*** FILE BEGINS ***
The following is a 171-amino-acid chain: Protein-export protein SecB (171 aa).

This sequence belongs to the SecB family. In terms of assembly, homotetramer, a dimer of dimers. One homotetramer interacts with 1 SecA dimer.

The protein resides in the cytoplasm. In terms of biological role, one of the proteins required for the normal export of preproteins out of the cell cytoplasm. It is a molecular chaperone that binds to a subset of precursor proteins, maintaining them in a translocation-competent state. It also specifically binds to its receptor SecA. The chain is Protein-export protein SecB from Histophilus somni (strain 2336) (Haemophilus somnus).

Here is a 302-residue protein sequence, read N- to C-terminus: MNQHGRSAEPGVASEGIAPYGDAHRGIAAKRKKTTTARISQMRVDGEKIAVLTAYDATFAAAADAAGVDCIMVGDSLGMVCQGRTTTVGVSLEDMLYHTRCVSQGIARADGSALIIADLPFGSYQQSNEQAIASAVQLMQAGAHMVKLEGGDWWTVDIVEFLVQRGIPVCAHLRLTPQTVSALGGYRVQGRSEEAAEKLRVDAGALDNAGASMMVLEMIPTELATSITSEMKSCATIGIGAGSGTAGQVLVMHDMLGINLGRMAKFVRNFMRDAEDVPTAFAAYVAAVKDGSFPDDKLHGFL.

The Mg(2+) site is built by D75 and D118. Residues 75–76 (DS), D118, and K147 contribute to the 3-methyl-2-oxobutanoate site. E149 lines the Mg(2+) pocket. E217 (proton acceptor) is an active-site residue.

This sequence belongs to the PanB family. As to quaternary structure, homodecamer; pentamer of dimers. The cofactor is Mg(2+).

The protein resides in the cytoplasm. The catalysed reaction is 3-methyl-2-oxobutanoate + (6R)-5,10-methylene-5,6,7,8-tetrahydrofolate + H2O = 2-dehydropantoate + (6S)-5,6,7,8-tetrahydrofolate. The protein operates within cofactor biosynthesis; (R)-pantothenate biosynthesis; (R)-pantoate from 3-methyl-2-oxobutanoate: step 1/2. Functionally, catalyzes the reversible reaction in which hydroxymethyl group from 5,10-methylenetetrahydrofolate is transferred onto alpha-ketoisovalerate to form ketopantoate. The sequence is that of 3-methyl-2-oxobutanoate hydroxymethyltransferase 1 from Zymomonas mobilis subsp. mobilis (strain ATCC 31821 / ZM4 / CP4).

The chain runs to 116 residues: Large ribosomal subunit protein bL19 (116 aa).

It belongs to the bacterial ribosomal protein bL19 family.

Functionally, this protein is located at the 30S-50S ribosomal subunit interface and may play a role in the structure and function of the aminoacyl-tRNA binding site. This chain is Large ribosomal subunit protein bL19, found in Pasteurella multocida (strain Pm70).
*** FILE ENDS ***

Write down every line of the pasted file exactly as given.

The following is a 171-amino-acid chain: Protein-export protein SecB (171 aa).

This sequence belongs to the SecB family. In terms of assembly, homotetramer, a dimer of dimers. One homotetramer interacts with 1 SecA dimer.

The protein resides in the cytoplasm. In terms of biological role, one of the proteins required for the normal export of preproteins out of the cell cytoplasm. It is a molecular chaperone that binds to a subset of precursor proteins, maintaining them in a translocation-competent state. It also specifically binds to its receptor SecA. The chain is Protein-export protein SecB from Histophilus somni (strain 2336) (Haemophilus somnus).

Here is a 302-residue protein sequence, read N- to C-terminus: MNQHGRSAEPGVASEGIAPYGDAHRGIAAKRKKTTTARISQMRVDGEKIAVLTAYDATFAAAADAAGVDCIMVGDSLGMVCQGRTTTVGVSLEDMLYHTRCVSQGIARADGSALIIADLPFGSYQQSNEQAIASAVQLMQAGAHMVKLEGGDWWTVDIVEFLVQRGIPVCAHLRLTPQTVSALGGYRVQGRSEEAAEKLRVDAGALDNAGASMMVLEMIPTELATSITSEMKSCATIGIGAGSGTAGQVLVMHDMLGINLGRMAKFVRNFMRDAEDVPTAFAAYVAAVKDGSFPDDKLHGFL.

The Mg(2+) site is built by D75 and D118. Residues 75–76 (DS), D118, and K147 contribute to the 3-methyl-2-oxobutanoate site. E149 lines the Mg(2+) pocket. E217 (proton acceptor) is an active-site residue.

This sequence belongs to the PanB family. As to quaternary structure, homodecamer; pentamer of dimers. The cofactor is Mg(2+).

The protein resides in the cytoplasm. The catalysed reaction is 3-methyl-2-oxobutanoate + (6R)-5,10-methylene-5,6,7,8-tetrahydrofolate + H2O = 2-dehydropantoate + (6S)-5,6,7,8-tetrahydrofolate. The protein operates within cofactor biosynthesis; (R)-pantothenate biosynthesis; (R)-pantoate from 3-methyl-2-oxobutanoate: step 1/2. Functionally, catalyzes the reversible reaction in which hydroxymethyl group from 5,10-methylenetetrahydrofolate is transferred onto alpha-ketoisovalerate to form ketopantoate. The sequence is that of 3-methyl-2-oxobutanoate hydroxymethyltransferase 1 from Zymomonas mobilis subsp. mobilis (strain ATCC 31821 / ZM4 / CP4).

The chain runs to 116 residues: Large ribosomal subunit protein bL19 (116 aa).

It belongs to the bacterial ribosomal protein bL19 family.

Functionally, this protein is located at the 30S-50S ribosomal subunit interface and may play a role in the structure and function of the aminoacyl-tRNA binding site. This chain is Large ribosomal subunit protein bL19, found in Pasteurella multocida (strain Pm70).